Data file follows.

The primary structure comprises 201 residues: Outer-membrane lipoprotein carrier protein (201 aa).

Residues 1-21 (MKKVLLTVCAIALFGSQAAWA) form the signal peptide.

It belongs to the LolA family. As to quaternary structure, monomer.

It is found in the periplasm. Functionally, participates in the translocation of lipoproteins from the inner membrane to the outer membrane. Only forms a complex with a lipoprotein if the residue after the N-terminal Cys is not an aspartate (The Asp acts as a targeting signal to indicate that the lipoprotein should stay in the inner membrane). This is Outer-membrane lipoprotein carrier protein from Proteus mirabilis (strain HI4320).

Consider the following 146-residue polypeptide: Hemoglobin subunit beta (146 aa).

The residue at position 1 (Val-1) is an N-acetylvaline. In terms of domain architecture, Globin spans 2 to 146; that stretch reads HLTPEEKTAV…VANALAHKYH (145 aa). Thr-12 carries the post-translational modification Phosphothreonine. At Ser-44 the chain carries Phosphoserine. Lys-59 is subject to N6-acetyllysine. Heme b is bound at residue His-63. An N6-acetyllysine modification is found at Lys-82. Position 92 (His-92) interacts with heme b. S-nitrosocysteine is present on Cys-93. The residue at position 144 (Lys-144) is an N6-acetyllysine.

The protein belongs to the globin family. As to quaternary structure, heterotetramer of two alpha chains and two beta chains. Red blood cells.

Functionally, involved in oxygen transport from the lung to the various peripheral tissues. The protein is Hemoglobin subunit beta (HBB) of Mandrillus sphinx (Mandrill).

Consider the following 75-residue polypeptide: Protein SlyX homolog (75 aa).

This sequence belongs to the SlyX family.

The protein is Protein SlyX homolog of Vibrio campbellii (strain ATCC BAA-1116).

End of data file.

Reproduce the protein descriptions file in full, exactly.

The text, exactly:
The primary structure comprises 201 residues: Outer-membrane lipoprotein carrier protein (201 aa).

Residues 1-21 (MKKVLLTVCAIALFGSQAAWA) form the signal peptide.

It belongs to the LolA family. As to quaternary structure, monomer.

It is found in the periplasm. Functionally, participates in the translocation of lipoproteins from the inner membrane to the outer membrane. Only forms a complex with a lipoprotein if the residue after the N-terminal Cys is not an aspartate (The Asp acts as a targeting signal to indicate that the lipoprotein should stay in the inner membrane). This is Outer-membrane lipoprotein carrier protein from Proteus mirabilis (strain HI4320).

Consider the following 146-residue polypeptide: Hemoglobin subunit beta (146 aa).

The residue at position 1 (Val-1) is an N-acetylvaline. In terms of domain architecture, Globin spans 2 to 146; that stretch reads HLTPEEKTAV…VANALAHKYH (145 aa). Thr-12 carries the post-translational modification Phosphothreonine. At Ser-44 the chain carries Phosphoserine. Lys-59 is subject to N6-acetyllysine. Heme b is bound at residue His-63. An N6-acetyllysine modification is found at Lys-82. Position 92 (His-92) interacts with heme b. S-nitrosocysteine is present on Cys-93. The residue at position 144 (Lys-144) is an N6-acetyllysine.

The protein belongs to the globin family. As to quaternary structure, heterotetramer of two alpha chains and two beta chains. Red blood cells.

Functionally, involved in oxygen transport from the lung to the various peripheral tissues. The protein is Hemoglobin subunit beta (HBB) of Mandrillus sphinx (Mandrill).

Consider the following 75-residue polypeptide: Protein SlyX homolog (75 aa).

This sequence belongs to the SlyX family.

The protein is Protein SlyX homolog of Vibrio campbellii (strain ATCC BAA-1116).